Okay boys and girls, sit down. Let Uncle Jaq tell you a story.
No, not one of those, Kev, hush.
See, it's like this.
The notion that the 80s was all "scenes" and people abandoned subgenre x for the purity of subgenre y? Is totally an invention of the post-80s explosion of subgenres. Oh, sure, you had elitists back then that insisted that certain bands were better, or more "true", or more whatever, but in the 80s? We were heavy metal fans. The stark delineations of "glam" and "thrash" and all that which people insist was a thing? Didn't happen. You could have in your collection Poison's Look What The Cat Dragged In, the first Vinnie Vincent Invasion album, Diamond Head's Lightning to the Nations, Master of Puppets, and Quiet Riot's Metal Health, and people wouldn't even bat an eye at you.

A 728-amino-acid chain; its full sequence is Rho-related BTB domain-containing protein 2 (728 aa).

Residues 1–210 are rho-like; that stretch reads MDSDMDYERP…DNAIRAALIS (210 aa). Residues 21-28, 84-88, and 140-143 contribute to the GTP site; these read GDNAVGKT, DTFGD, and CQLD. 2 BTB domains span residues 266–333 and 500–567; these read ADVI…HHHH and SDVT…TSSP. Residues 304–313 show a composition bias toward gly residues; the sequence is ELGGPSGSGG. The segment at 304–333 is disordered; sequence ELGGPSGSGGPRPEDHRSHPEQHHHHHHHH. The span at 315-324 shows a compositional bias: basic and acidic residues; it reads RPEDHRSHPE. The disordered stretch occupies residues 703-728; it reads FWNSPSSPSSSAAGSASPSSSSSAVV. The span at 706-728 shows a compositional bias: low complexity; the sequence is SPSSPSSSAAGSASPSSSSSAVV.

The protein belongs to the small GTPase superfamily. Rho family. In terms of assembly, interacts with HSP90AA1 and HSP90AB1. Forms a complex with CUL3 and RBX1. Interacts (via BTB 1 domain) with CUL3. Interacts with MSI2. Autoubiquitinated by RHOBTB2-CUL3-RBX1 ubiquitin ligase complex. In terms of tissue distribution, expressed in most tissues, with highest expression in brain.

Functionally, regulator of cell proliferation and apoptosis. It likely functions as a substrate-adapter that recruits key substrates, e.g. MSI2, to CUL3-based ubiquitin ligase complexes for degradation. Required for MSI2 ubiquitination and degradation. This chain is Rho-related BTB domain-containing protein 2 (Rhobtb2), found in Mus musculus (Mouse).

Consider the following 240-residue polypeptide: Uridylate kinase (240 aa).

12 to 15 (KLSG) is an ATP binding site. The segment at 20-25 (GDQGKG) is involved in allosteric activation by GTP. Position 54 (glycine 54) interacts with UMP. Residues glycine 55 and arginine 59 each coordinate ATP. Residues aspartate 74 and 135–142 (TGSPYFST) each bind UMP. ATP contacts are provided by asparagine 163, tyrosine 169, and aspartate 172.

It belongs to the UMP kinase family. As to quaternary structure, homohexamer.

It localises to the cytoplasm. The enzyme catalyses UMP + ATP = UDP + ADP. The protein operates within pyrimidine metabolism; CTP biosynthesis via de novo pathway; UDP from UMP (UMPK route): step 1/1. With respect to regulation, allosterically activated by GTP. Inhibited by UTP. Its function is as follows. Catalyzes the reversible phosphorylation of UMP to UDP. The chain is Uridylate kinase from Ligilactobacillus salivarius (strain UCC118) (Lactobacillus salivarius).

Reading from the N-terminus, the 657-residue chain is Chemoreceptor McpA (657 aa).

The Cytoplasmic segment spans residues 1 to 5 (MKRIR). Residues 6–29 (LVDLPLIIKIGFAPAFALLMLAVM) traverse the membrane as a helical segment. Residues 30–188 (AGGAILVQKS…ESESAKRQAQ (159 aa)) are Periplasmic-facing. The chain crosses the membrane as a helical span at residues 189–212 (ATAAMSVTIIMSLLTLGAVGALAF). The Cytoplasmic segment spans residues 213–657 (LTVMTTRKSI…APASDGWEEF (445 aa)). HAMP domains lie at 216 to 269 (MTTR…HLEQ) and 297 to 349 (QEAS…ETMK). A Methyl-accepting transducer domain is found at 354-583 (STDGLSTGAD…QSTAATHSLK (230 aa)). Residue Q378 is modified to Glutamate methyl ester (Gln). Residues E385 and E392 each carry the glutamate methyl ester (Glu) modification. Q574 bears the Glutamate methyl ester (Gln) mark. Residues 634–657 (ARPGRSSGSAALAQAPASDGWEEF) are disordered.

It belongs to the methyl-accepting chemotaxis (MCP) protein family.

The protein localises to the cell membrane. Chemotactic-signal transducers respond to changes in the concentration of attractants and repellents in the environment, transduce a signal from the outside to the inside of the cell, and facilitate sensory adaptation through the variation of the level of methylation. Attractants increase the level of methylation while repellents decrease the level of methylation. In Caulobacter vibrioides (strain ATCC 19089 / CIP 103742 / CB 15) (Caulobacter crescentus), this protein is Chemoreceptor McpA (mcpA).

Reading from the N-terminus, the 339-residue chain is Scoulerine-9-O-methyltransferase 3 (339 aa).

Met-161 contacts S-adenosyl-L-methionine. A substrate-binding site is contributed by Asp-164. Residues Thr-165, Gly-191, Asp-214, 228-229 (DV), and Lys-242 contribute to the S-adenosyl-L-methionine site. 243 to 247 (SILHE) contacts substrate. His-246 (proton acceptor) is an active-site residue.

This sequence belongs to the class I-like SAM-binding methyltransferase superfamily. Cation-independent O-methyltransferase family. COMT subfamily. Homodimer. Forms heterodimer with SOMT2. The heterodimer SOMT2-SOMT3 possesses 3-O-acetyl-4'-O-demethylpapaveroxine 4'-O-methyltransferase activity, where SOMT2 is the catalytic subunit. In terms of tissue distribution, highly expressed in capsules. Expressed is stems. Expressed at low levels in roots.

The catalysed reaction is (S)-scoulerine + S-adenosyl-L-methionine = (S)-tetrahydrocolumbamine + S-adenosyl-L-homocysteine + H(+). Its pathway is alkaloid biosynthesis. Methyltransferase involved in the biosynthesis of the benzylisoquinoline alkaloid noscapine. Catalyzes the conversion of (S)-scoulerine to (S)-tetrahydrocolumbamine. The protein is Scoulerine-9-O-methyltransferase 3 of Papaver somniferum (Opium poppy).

I know, because I owned every one of those albums.
Yeah, back then you had people who liked a band and thought people who liked other bands were poseurs and wimps and whatnot. That's never going to change. But back in 1987, every metal head I knew-every fucking one of them-liked Whitesnake's self titled, and not just for the videos. The war between thrash and glam was largely created after the fact by a few journalists and guys in bands trying to overstate the importance of their legacies. Truth was, in the actual world of metal, you could and did like both Slayer and Ratt.
Thrash had nothing to do with killing glam metal, for what it's worth. For one thing, the number of thrash bands with legitimate, chart topping success could be counted on your fingers. The reason why the Big Four was the Big Four? They were successful. For another, the supposed death of glam by grunge was simply record labels finally finding something else to move on to. Glam as a commercial force largely was spent by 1990, with only a few bands having the success of the bands in the mid-80s. Grunge finally gave them an excuse to jettison the dozens of big hair metallers that hadn't been making them money. The writing was on the wall for Glam by 1990, it just took the labels two years to see it.
Trust me, guys. I was there. Anyone who was there and says different is a minority. Metal really was different back then. And oddly enough, far more open minded.